The Pan-African trade finance provider aims to support at least $90bn in trade over the period, including $25bn in intra-African trade. By comparison, it has approved $41bn in credit facilities in the 24 years since it was created, including $6.2bn in 2015.
The Bank hopes to encourage intra-African trade by supporting the development of continental supply chains and export manufacturing capacity. Afreximbank includes trade in goods and services between Africa and Africans in the Diaspora within its definition of intra-African trade.
Aside from intra-African trade, the three strategic pillars of Impact 2021 are Industrialisation and Export Development; Trade Finance Leadership; and Financial Soundness and Performance. The Bank is particularly keen to support the development of the agro-processing, light manufacturing, and tradable service sectors. With manufacturing wages rising quickly in China, there is massive scope for other parts of the world to secure manufacturing outsourcing investment, particularly in these three areas.
Bank President Dr. Benedict Oramah said: “The approval of Impact 2021 paves the way for Afreximbank to begin to more directly address the imperatives of its mandate. Africa will be better for it.” It aims to expand its loan book from $9.4bn in June 2016 to at least $17bn by 2021, translating into an annual compound growth rate of 12% over the next five years.
Afreximbank intends to raise $1bn in additional equity from shareholders and has already raised $170m since July 2016. On 25 January, rating agency Moody’s upgraded its credit rating from Baa2 to Baa1, with a stable outlook. Its ratio of non-performing loans fell from 2.8% at the end of 2015 to 2.8% in June 2016.
In a statement, the Bank announced that: “It will expand its trade services offering to fill the gap created as a result of reduced activities by international banks in Africa due to high compliance costs and economic uncertainties.” Afreximbank, the African Development Bank (Afdb) – which is one of its main shareholders – and some other multilaterals have sought to increase their support for African investment and trade as commercial lenders have reduced their involvement in the continent.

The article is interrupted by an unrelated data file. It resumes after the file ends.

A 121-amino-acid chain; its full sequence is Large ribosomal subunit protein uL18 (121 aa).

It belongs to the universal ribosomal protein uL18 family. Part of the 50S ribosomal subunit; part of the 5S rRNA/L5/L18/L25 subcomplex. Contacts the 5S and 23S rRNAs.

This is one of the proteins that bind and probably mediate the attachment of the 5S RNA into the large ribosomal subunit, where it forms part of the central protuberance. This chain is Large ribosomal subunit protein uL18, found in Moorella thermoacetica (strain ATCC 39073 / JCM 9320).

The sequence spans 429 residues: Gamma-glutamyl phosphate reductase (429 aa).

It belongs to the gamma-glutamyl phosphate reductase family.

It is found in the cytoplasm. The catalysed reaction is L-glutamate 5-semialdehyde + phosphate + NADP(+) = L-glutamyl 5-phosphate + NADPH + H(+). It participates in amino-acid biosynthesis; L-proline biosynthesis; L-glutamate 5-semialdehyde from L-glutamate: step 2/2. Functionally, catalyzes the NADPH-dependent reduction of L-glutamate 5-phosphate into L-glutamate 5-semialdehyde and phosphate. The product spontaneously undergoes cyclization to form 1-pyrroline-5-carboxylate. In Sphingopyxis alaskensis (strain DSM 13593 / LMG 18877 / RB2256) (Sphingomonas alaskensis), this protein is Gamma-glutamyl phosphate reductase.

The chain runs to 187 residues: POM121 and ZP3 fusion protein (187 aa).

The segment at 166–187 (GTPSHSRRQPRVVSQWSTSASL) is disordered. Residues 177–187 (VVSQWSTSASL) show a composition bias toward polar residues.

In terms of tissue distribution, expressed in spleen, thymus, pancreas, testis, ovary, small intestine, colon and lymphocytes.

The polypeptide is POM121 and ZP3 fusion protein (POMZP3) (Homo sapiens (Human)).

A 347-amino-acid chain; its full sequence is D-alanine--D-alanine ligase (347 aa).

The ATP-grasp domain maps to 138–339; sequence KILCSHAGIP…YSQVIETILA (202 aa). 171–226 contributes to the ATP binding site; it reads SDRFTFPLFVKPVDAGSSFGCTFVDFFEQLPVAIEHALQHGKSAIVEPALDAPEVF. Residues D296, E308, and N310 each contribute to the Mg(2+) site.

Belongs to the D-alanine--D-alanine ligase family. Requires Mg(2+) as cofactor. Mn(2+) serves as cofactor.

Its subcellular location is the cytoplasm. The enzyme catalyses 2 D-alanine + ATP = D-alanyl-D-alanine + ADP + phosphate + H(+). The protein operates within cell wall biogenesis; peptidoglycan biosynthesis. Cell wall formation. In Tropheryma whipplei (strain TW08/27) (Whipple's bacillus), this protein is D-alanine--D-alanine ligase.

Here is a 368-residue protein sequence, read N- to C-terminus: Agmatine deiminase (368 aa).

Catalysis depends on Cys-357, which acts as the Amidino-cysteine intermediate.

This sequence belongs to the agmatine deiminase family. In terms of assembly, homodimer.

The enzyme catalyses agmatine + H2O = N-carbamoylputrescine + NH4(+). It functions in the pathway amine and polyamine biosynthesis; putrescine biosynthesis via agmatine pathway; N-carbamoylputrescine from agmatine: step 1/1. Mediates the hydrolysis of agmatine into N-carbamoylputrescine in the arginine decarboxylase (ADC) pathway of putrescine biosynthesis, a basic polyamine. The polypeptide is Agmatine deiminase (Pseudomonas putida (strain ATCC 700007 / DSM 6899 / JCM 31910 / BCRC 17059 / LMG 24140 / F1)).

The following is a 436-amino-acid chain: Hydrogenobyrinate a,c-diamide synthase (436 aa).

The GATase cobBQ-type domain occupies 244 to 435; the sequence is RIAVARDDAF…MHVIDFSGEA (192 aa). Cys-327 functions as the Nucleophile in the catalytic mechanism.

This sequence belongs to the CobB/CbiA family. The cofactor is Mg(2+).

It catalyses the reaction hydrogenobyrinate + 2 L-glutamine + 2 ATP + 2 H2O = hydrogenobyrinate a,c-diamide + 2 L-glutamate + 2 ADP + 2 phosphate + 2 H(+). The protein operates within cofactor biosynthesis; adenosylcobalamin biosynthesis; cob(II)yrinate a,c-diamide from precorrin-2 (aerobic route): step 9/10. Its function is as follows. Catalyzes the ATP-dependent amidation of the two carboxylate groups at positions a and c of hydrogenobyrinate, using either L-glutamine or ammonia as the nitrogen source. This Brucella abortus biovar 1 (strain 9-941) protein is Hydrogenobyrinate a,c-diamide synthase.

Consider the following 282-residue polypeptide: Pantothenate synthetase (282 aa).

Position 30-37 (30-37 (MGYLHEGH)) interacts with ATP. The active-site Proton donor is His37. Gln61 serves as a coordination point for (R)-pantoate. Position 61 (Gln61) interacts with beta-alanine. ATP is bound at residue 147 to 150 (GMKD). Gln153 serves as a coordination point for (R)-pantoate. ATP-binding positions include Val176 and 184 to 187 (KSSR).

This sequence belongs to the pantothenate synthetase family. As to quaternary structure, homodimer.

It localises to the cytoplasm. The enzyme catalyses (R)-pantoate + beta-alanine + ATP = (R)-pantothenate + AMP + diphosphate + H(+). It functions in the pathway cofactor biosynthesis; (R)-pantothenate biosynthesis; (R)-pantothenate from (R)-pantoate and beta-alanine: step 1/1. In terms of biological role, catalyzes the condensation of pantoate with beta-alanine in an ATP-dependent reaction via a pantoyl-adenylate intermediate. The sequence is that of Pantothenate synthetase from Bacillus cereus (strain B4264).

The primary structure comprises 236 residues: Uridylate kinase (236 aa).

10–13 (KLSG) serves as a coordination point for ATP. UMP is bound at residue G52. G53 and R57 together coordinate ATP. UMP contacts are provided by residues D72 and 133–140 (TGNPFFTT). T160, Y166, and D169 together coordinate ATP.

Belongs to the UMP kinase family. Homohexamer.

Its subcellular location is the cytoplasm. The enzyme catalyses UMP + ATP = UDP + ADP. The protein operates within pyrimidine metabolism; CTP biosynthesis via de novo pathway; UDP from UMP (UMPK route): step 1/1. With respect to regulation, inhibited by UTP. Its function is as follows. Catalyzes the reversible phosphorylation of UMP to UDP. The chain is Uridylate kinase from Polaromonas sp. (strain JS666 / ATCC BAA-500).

Filling a gap
Export credit agencies and other forms of trade finance play a huge and often overlooked role in promoting global trade. Companies based in a different jurisdiction to their customers can be reluctant to dispatch goods and services before payment has been received, so trade finance organisations can calm their nerves by offering export credit insurance or letters of credit.
Financial institutions may also provide a loan to an exporter to invest in plant, machinery or staff to fulfil a contract. That loan is secured by the export contract in question. Most African countries have no credit export agency of their own but Afreximbank operates across the continent. It was set up in 1993 by African governments, private companies and institutional investors.
Recent commitments include $250m in oil sector financing that Afreximbank agreed with the government of Congo-Brazzaville in January, as part of $1bn in syndicated loans that the Bank is raising for the country. Brazzaville has just been a member of the Bank since 2013.
The Bank increasingly works with other multilaterals and commercial banks. On 6 February it signed a memorandum of understanding (MoU) with the African Capacity Building Foundation to work together to build capacity for research and policy formulation and implementation through think tanks and private sector organisations to uncover innovations in effective economic integration, intra-African trade and export development.
Just eight days later it announced another MoU, this time with Ecobank Transnational, to jointly finance private sector projects and trade finance, including for the ever-important but underdeveloped small and medium enterprise (SME) sector. The two institutions will set up a $500m trade financing programme covering the countries where Ecobank operates.